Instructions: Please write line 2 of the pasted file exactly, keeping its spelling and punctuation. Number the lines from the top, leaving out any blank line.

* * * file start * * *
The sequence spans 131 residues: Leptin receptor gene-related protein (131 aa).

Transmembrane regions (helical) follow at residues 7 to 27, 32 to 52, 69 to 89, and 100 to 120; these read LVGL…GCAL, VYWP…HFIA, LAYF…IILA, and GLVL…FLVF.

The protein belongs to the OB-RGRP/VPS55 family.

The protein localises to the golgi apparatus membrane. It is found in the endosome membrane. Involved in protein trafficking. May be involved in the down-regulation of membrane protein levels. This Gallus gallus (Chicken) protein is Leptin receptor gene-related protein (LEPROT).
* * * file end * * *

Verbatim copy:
Transmembrane regions (helical) follow at residues 7 to 27, 32 to 52, 69 to 89, and 100 to 120; these read LVGL…GCAL, VYWP…HFIA, LAYF…IILA, and GLVL…FLVF.